Under the Tree is a short interactive documentary series about three social entrepreneurs working in Eastern Africa. I’m producing it in collaboration with Mama Hope to provide a more tangible look at the work that they help support. Mama Hope is a nonprofit here in San Francisco that connects people working in underserved communities to resources like money and training so that they can make an even greater impact. They primarily partner in East and West Africa—I spent four months living, working, and filming with folks in Tanzania, Kenya, and Uganda. Stop the Pity is a campaign by Mama Hope (or really, it’s their mantra) that is meant to call out the common misrepresentation of people living in lean economies. People (in this case, of Eastern Africa) are portrayed as passive, helpless and waiting to be saved by outsiders. To me, this has a couple of really important consequences: it disconnects people from the global context of issues and how many economic imbalances came to be and it can sometimes make people want to support charity for the wrong reasons, to feel better about feeling bad.
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What made you leave your job to pursue these things?
The simple reason I left my full-time position at Google X was that I saw an opportunity—to learn new skills, to practice old ones, and to have a unique experience. I realize that leaving a full-time position and dive into the unknown is a privilege, but it’s an opportunity that can present itself to anyone, especially if you look for it. The important point is to take advantage of those risks that are available to take and not say "Next time".
Once I proposed my vision to Mama Hope and I saw that both they and their partners were excited about it, leaving my job was easy. Time will tell whether the grander goals of the project will be achieved, but for now, I’m satisfied knowing that each episode has been loved by those who participated and helped inspire those who have viewed it.
Why is this project so important to you?
The project started because I wanted to explore how nonprofits exhibit their impact. I probably don’t donate as much money as I should, but I do like to donate to causes that are close to me or my friends. So, being one who donates often enough, I was tired of seeing infographics and grand number driven impact reports. I understand that metrics are important, but that should only be part of the story. These are individual human beings you are now involved with. Wouldn’t it be more compelling to hear a story that you might personally identify with? There’s a reason that most people donate to causes they or a family member has been affected by.
Also, as I’ve had time to think about my goals for this project, I’ve also been able to start working on defining a new professional purpose. What used to be “work hard and hope interesting things will happen” wasn’t working for me anymore. Leaving my job was an intentional shedding of where that attitude took me. During my four months traveling and gathering the foundations of what would become Under the Tree, I realized just how much fun I was having, how satisfied I felt, and how much I wished it would never end. I was doing work people wanted. That’s when it clicked: why should it have to end?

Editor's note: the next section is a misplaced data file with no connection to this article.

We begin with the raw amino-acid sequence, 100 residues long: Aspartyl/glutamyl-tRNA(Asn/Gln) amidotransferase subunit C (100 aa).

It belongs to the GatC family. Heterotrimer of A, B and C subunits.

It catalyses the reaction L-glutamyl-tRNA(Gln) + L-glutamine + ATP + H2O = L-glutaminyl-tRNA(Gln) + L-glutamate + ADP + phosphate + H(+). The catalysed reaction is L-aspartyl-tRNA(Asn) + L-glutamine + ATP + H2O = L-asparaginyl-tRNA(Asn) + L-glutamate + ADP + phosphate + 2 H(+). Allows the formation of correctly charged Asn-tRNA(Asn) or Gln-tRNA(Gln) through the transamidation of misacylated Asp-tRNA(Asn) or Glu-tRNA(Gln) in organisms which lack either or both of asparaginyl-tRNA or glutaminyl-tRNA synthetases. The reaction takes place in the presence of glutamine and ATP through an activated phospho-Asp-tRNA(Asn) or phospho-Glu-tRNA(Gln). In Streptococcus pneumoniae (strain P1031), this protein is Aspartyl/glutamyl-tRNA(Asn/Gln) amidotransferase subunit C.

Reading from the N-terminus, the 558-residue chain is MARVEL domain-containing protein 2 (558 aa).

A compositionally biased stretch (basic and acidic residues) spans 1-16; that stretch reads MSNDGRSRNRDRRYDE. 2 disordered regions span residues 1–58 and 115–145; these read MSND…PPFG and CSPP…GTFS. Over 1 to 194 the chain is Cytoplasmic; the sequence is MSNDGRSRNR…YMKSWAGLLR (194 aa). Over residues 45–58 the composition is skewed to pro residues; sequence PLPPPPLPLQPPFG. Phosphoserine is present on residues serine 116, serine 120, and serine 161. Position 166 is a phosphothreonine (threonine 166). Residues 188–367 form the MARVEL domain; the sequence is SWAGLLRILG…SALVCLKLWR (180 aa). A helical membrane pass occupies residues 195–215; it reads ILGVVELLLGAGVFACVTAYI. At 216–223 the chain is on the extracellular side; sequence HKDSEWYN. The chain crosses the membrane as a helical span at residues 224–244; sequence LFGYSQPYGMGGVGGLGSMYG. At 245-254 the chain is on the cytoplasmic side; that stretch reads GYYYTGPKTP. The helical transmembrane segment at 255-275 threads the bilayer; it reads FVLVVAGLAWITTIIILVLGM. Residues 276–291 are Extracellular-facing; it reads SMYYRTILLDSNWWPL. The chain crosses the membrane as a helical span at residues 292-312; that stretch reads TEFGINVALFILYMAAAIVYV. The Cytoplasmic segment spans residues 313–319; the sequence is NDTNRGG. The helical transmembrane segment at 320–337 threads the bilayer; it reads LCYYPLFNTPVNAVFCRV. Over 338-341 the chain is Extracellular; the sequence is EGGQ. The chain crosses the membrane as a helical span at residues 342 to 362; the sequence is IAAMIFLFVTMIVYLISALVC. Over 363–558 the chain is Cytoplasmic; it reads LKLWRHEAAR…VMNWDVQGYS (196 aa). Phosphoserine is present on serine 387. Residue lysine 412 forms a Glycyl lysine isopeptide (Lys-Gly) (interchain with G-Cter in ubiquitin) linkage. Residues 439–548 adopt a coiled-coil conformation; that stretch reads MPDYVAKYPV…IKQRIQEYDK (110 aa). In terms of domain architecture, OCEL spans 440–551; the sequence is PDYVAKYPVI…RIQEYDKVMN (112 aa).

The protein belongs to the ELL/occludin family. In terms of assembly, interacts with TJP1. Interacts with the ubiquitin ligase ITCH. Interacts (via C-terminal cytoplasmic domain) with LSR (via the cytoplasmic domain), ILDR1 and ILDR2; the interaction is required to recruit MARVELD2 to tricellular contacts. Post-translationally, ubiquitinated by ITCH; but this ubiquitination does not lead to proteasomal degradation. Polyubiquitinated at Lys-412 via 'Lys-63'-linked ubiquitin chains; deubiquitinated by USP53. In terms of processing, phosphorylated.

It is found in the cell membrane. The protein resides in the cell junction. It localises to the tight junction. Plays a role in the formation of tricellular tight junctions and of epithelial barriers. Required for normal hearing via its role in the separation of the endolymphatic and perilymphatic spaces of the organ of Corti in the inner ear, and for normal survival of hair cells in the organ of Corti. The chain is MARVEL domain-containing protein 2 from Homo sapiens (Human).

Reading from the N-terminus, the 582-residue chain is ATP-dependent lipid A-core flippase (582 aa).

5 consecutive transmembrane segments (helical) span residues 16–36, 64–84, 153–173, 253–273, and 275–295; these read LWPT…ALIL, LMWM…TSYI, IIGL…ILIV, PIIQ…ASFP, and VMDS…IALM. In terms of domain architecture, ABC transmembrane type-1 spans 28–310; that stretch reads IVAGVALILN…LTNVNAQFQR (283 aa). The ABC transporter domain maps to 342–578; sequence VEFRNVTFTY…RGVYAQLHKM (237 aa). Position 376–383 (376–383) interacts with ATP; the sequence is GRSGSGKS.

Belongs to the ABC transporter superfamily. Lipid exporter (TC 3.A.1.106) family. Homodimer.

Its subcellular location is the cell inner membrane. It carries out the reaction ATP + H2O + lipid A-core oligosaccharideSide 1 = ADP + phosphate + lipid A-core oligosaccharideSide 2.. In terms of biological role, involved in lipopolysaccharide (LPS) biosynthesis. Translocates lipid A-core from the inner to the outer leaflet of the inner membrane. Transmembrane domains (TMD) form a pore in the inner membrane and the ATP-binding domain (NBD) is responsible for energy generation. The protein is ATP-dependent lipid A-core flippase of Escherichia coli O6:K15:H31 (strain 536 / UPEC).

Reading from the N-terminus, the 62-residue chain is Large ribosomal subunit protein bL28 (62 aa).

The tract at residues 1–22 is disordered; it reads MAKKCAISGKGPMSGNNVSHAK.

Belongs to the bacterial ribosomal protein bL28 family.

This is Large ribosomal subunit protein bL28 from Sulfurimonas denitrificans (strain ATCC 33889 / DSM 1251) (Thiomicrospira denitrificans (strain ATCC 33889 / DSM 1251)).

What did you learn from each partner?
For Episode 3, working title Women Of The World Take Over, I lived in a housing compound with David and Erick, founders of the Akili Preparatory School. I spent a lot of time with those guys and oftentimes a long lunch or a long drive into town would turn into a chat about the bigger things going on in our lives.
Erick and David sometimes spoke about how much they struggled to make the jump to move back to the slum they grew up in to start a school. To leave behind promising careers in Nairobi even with families to help support. To ignore people around them telling them they were crazy. In one interview, Erick said, “With that faith to start (the school), we'll share our ideas with people. Some will discourage us, tell us it's not possible, but we just need to forge ahead. If you look at money or this and that for discouragement, we would not start what we wanted. So, we said, these other things will just come, but we need to take this initiative.” It made me realize all over again that no one can tell you are understand what’s right for you. Listen to yourself and what you’ve learned about yourself.
What’s next for you? How has the project affected your return and current life in San Francisco?
I’m still working on Under the Tree while doing some freelance design consulting in between. The variety makes the long days of editing bearable. As for what’s next, there are a few independent projects I’d like to tackle, but I’m always keeping my ear to the ground in case another opportunity comes along to help someone tell an amazing story.
Ryan LeCluyse is a graphic designer and photographer who wants to help better the world around him. He has worked for Google, Pentagram and TIME. His favorite vegetable is kale. No, wait, beetroot.
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